When you think of Wisconsin, what comes to mind? Cheese? The Packers? There’s a lot more to the state, as I’ve discovered over the past few years during my travels. Harley Davidsons, jelly beans, and streetcars are just some of the intriguing attractions in the Badger State.
Note that most of my time in Wisconsin has been spent in the southern half of the state, so that’s where my focus is for this post. I haven’t yet had the chance to check out the national forests in northern Wisconsin, but they’re on my wish list for a future road trip.
In the meantime, follow along with my rundown of Quirky Travel Guy-approved Wisconsin sights, presented in random order.
8 Cool and Unique Things To Do in Wisconsin
Harley Davidson Museum (Milwaukee)
Even people who aren’t motorcycle fans will get a kick out of the Harley Davidson Museum, where you can view 100-year-old motorcycles, which look like street bicycles with small motors. You’ll also see Harley-created military vehicles, Harley snowmobiles, and even a bedazzled, rhinestone-covered motorcycle from the Elvis era.
There are dozens of Harleys from the past several decades on display, and you can sit on some of them to create that perfect photo opportunity.
House on the Rock (Spring Green)
The House on the Rock is one of the kookiest attractions in America, so naturally it was only a matter of time before I found myself there. The story behind this place is a bit confusing. Basically, starting in 1945, a wealthy, eccentric man built a maze of rooms and buildings that contain classic toys, musical instruments, Rube Goldberg machines, a sea creature larger than the Statue of Liberty, and a giant carousel that is purportedly the world’s largest.
The House on a Rock is almost impossible to describe with words alone. Just rest assured that’s full of odd toys and decorations and things that will blow your mind.
Jelly Belly (Pleasant Prairie)
Tourists flock to the warehouse tours offered by Jelly Belly in its Pleasant Prairie facility. The coolest part of the experience is the gift shop/tasting room. There are dozens of flavors here, and you can ask for free samples of the ones you’d like to try. If you’re adventurous, try oddball flavors like cantaloupe, beer, pancakes with syrup, and cappuccino.
If you’re really adventurous, try some of the gross jelly bean flavors like dog food, ear wax, soap, and vomit. Yep, those are actual Jelly Belly flavors. You haven’t lived until you’ve tasted a vomit-flavored Jelly Belly bean!
State Capitol Area (Madison)
With a bunch of cool neighborhoods and the state university campus, Wisconsin’s capital city of Madison has a lot going for it. I was particularly impressed by the area surrounding the capitol building.
Within just two blocks of the capitol, you can find live music venues, pizza parlors, taverns, book stores, and attractions like the Wisconsin Veterans Museum and Madison Children’s Museum. Many other state capitals do not offer this level of excitement in the immediate vicinity. Here’s a longer list of activities and sights in Madison.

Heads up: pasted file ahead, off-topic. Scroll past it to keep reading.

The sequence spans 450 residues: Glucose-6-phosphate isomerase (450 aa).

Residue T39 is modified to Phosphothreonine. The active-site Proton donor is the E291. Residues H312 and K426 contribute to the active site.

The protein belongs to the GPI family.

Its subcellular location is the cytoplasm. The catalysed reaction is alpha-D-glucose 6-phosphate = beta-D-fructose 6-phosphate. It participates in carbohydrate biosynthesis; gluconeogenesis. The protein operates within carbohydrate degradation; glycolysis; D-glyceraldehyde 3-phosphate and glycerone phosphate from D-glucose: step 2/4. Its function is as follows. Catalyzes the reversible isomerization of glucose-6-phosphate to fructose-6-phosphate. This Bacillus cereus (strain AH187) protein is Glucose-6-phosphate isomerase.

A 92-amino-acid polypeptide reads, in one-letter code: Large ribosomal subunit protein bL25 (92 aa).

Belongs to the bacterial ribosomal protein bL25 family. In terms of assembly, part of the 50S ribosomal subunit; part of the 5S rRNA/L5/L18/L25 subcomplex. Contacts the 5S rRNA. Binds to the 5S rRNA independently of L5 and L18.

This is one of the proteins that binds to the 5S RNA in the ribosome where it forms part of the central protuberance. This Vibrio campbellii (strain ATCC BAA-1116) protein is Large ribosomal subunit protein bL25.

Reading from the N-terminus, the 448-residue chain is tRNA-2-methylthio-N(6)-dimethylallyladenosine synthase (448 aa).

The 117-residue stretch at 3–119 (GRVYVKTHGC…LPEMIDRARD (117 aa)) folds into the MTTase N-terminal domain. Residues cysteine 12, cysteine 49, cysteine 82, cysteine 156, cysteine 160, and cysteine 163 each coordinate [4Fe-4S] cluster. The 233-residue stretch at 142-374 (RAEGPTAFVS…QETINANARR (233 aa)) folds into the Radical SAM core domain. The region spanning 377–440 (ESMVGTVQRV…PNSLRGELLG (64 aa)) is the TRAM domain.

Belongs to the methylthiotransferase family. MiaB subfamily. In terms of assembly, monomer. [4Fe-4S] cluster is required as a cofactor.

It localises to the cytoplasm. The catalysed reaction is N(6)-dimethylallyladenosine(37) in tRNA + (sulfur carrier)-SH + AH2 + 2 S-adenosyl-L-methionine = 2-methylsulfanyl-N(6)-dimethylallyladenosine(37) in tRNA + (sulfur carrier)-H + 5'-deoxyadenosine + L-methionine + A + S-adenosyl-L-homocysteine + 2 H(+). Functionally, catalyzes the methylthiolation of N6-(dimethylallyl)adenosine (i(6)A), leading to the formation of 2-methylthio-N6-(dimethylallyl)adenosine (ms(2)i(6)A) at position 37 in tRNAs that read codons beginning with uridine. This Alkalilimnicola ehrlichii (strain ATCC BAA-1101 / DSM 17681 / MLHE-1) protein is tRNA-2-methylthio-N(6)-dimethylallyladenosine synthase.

Giant Pink Elephant (DeForest)
One of the most well-known roadside attractions in America is the giant pink elephant off I-90 just north of Madison. It is literally just a big pink elephant statue in a Shell gas station parking lot.
The elephant has been here since the 1960s. It’s the last remaining of several gas station elephants in the area. For those who love quirky Americana, make sure to pull over here to get a few selfies with the elephant!
Vintage Streetcars (Kenosha)
Electric streetcars returned to the city of Kenosha in the year 2000, 68 years after they went away. The single streetcar rail line covers two miles, taking visitors from the Metra train station through the business district and over to the shores of Lake Michigan.
Kenosha’s streetcars are cool because they are painted to resemble vintage streetcars in cities where they were hugely popular in the early 1900s, like Toronto, Chicago and Pittsburgh. Kenosha is a really offbeat city!
Wisconsin Campgrounds (statewide)
Trees cover more than 40% of the Badger State, so Wisconsin camping opportunities abound. Getting a chance to relax, pitch a tent, roll out a sleeping bag and do some grilling in the forest is always a great way to recharge the batteries. I’ve been camping at a few different spots in the state and once even got to observe a deer for quite some time while I sat inside my van.
Wisconsin has roughly 4,900 official campsites across the state, serving backpackers, families, large groups, and individuals with disabilities.
Milwaukee’s Summerfest is technically the biggest music festival in the world, with nearly two weeks of live music featuring over 800 bands. The event brings in world class acts like Stevie Wonder, Ed Sheeran, Kendrick Lamar, and Sheryl Crow.
This summer I had the chance to attend a bucket list concert when I saw the Rolling Stones at Summerfest, and it was an unforgettable experience. Pro tip for those looking to save on parking at Summerfest: Park for free in the hip Walker’s Point neighborhood and make the 20-minute walk over to Marcus Amphitheater.
Would you visit any of these Wisconsin hotspots?